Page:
University News

Brown bolsters anti-flu programs with FluWeb

Health Services supplies flu vaccines to Brown community members for free to prevent flu

Staff Writer
Tuesday, September 20, 2016

Due to the collaboration of several campus life departments, students with flu-like symptoms will be able to report missed class time and have food delivered to their rooms through a new site, FluWeb. Free flu shots will be available to anyone with a Brown ID Sept. 28 at Josiah’s.

As the flu season begins, students can get vaccinated at Health Services’ seventh annual flu vaccine clinic and use the program FluWeb, through which students with flu-like symptoms and illnesses can report missed class time to professors and have food delivered to their rooms, said Monica Kunkel, director of nursing at Health Services.

“FluWeb is a collaborative initiative between multiple campus life departments and faculty (members),” said Unab Khan, director of Health Services. “Students are asked about their needs when they are ill. They can also get in conversation with faculty members or dining help so that ill students can avoid areas that are crowded.”

The flu season is appearing earlier than it did in previous years, and Health Services received the vaccine supply earlier than it did in prior years, Kunkel said. Because of this, depending on how many students are vaccinated in the clinics in September, clinics may be set up in October as well.

The clinics will take place in the Kasper Multipurpose Room Sept. 22 from 10 a.m. to 4 p.m. and at Josiah’s Sept. 28 during the same time frame. Health Services also held a clinic yesterday. Any student with a Brown ID can receive a flu shot at no cost.

Vaccines are administered by registered nurses, emergency medical technicians and medical assistants licensed by the state of Rhode Island and trained by the nurses on site to give intermuscular shots.

Per recommendations by the Centers for Disease Control and Prevention, the clinics carry inactivated vaccines, Khan said. Unlike previous years, the clinics are no longer offering nasal vaccines due to inadequate immunity, Khan added.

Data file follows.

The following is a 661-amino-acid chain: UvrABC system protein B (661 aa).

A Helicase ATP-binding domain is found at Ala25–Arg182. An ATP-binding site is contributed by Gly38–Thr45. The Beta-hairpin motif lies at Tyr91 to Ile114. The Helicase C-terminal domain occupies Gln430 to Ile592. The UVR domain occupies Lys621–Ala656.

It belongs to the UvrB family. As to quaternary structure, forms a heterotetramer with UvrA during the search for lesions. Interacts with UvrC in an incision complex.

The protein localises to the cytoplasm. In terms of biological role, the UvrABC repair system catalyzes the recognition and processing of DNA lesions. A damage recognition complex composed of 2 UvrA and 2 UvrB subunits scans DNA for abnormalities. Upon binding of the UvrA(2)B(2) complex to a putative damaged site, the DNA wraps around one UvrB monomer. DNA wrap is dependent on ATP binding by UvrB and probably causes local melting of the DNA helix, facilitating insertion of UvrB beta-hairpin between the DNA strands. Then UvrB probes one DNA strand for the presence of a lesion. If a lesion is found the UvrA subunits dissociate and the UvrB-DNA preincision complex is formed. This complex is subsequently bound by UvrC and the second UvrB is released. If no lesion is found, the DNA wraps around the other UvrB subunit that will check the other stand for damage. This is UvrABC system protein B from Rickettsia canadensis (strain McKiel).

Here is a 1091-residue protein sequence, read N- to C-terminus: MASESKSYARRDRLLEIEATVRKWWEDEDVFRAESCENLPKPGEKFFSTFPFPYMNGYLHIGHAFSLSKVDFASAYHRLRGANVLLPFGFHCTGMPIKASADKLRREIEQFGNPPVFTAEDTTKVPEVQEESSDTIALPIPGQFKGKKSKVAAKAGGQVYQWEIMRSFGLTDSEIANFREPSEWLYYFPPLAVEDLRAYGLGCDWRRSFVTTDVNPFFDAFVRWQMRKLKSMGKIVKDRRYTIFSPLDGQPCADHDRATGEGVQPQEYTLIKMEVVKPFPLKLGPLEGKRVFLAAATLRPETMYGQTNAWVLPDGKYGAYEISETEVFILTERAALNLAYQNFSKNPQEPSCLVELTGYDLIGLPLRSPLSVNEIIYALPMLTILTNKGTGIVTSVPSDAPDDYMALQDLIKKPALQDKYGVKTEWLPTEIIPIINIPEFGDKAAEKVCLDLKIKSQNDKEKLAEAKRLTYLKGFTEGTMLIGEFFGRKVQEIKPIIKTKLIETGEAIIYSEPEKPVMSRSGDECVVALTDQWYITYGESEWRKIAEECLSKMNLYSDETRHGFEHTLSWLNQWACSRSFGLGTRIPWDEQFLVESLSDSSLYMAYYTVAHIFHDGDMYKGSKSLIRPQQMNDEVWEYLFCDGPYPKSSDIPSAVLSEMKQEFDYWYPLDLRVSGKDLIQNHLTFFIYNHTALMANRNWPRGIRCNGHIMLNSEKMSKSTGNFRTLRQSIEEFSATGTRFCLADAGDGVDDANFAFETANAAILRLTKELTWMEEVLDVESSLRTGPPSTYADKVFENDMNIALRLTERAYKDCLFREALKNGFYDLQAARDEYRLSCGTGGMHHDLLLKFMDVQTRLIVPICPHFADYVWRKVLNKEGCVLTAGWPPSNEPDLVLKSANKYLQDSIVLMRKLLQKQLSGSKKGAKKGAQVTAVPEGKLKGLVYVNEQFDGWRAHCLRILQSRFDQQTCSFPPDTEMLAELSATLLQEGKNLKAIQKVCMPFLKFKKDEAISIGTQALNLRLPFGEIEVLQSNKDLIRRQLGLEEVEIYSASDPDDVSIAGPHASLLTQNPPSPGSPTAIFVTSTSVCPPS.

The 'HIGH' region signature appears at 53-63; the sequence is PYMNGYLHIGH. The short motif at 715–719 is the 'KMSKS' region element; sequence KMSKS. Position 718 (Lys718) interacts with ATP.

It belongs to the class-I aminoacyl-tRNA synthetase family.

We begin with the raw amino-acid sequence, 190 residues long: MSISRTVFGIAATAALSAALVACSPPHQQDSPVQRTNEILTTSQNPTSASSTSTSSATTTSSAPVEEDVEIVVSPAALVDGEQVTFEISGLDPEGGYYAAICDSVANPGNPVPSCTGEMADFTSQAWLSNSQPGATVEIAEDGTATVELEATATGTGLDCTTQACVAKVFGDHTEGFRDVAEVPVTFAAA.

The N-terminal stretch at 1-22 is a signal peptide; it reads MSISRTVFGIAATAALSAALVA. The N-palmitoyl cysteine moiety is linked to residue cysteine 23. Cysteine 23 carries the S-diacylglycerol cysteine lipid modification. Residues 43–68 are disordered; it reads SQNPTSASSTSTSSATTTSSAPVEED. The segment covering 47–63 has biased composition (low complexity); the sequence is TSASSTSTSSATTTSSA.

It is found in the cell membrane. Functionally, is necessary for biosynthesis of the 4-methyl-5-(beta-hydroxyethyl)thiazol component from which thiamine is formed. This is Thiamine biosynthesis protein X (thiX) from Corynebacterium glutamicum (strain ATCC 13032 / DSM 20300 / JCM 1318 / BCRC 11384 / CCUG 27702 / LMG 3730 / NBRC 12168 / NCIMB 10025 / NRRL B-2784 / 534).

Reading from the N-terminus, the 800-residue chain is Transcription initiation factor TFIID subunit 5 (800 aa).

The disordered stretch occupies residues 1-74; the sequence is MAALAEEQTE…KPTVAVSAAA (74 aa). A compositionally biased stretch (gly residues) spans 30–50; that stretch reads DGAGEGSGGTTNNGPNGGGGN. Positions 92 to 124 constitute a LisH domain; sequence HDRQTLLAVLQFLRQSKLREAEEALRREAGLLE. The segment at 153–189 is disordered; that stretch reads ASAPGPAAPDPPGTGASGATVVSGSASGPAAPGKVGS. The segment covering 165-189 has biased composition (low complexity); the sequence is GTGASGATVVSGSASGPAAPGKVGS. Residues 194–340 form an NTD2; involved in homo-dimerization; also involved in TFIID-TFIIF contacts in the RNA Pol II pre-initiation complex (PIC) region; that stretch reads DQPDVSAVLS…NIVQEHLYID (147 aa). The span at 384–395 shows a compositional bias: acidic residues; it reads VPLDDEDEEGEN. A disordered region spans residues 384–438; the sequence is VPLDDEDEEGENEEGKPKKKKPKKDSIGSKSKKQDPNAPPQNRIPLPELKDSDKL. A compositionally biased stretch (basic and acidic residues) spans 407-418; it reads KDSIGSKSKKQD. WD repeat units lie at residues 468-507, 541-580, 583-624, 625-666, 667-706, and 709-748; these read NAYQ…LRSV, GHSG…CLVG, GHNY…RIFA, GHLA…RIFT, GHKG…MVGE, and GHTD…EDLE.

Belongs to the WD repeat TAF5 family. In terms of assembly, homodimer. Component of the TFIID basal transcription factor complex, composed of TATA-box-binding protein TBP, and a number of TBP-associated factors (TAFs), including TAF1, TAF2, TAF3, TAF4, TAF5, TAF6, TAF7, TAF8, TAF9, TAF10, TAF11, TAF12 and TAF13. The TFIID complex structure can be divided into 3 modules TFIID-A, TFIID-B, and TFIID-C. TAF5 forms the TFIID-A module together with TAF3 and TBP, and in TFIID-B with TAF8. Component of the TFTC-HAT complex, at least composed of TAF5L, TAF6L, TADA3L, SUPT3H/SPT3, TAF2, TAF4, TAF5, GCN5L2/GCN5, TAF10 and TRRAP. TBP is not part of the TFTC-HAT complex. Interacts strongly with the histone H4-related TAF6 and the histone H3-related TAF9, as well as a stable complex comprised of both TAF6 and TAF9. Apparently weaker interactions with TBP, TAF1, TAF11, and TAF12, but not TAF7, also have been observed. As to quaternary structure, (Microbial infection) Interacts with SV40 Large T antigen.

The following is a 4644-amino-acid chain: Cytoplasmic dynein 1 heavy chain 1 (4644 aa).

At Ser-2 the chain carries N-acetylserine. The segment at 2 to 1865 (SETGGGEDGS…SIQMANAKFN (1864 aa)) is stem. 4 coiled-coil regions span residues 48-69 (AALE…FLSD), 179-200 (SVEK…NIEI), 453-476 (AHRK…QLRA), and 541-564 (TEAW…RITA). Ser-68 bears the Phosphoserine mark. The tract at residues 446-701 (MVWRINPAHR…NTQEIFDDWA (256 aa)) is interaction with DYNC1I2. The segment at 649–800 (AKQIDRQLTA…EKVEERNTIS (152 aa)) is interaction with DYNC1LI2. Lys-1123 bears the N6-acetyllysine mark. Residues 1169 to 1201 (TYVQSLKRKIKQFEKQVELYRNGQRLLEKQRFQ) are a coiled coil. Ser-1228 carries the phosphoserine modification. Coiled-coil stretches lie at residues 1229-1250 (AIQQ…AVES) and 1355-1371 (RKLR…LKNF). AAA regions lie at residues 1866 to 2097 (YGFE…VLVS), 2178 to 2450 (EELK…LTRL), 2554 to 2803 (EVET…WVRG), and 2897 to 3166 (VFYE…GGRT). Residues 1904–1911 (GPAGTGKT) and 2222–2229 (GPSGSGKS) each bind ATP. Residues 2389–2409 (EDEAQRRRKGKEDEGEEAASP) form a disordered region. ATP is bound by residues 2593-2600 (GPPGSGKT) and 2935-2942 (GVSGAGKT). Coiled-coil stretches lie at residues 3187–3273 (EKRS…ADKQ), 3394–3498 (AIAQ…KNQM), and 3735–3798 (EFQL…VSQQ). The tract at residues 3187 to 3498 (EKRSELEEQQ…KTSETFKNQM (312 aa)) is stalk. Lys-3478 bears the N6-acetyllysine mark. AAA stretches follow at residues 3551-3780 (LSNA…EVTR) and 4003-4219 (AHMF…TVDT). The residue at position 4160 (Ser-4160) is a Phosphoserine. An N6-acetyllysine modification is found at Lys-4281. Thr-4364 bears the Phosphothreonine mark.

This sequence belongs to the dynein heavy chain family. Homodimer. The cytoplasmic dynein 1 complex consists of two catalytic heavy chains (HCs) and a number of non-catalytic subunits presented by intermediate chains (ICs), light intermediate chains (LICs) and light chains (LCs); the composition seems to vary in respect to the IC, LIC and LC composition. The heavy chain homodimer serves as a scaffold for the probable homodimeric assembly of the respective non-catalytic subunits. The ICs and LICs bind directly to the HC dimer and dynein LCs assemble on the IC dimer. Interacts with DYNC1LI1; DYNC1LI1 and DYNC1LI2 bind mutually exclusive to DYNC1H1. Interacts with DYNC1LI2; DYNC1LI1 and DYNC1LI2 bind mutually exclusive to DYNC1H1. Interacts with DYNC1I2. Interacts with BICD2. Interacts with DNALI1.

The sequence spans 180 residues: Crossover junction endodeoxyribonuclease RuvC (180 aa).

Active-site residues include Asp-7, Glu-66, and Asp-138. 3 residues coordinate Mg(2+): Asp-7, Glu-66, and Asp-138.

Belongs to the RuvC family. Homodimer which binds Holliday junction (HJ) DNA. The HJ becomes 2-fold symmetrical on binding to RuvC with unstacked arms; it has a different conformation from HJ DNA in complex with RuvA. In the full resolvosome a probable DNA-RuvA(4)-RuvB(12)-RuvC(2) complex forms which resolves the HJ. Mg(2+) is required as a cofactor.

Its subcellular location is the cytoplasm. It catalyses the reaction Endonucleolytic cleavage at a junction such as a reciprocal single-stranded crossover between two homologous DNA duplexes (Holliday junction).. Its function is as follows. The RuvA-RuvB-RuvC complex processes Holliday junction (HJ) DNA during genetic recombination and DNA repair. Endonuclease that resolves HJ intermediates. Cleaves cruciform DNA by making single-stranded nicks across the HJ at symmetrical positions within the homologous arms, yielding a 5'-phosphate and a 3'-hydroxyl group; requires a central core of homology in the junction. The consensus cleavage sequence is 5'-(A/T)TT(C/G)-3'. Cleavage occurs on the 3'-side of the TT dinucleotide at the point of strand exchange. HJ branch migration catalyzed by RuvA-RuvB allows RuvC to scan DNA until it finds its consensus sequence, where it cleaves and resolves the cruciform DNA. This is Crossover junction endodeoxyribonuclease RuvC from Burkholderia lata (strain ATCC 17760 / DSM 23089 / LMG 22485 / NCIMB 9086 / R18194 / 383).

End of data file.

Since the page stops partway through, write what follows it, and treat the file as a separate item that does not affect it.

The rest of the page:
“There are very few people who should not be getting the shot,” Khan said. “This includes those with a very severe allergy to eggs or anybody who has had a severe reaction to the flu vaccine before.” Khan added that any students falling into these categories should consult a nurse or doctor at Health Services before being vaccinated.

Kunkel added that anybody with a chronic medical illness or on medications that suppress immunity are strongly encouraged to receive the flu shot because their “chance of having complications from the flu are higher” if they do not.

The flu clinics kicked into high gear during the H1N1 virus epidemic in 2009, when Brown had the highest percentage of vaccinated students among colleges in Rhode Island, Kunkel said.

Last year, 3,616 students were vaccinated at the clinics, said Kunkel.

“Students get vaccinated at these clinics because it’s pragmatic,” said Ki On You ’20. “It’s so easy to transfer germs to other people because you’re constantly surrounded.”

Luke Sullivan ’19 prioritizes vaccinations: “I am a strong believer in preventative health, and I understand and respect that receiving the flu vaccine is the first and most important way to avoid getting the flu, or at least reduce flu symptoms,” he said. “With my busy class schedule, avoiding sick days is a top priority for me.”

Correction: Due to an editing error, a previous version of this article stated that FluWeb is a new program. In fact, it has been in place since 2009. Additionally, a previous version of this article attributed the description of FluWeb to Unab Khan, director of Health Services. In fact, Monica Kunkel, director of nursing at Health Services, described FluWeb. The Herald regrets the errors. 

One Comment

  1. Please note that flu vaccine clinics on 9/22 in Kaiser and 9/28 in Josiah’s are for students only with a Brown ID.

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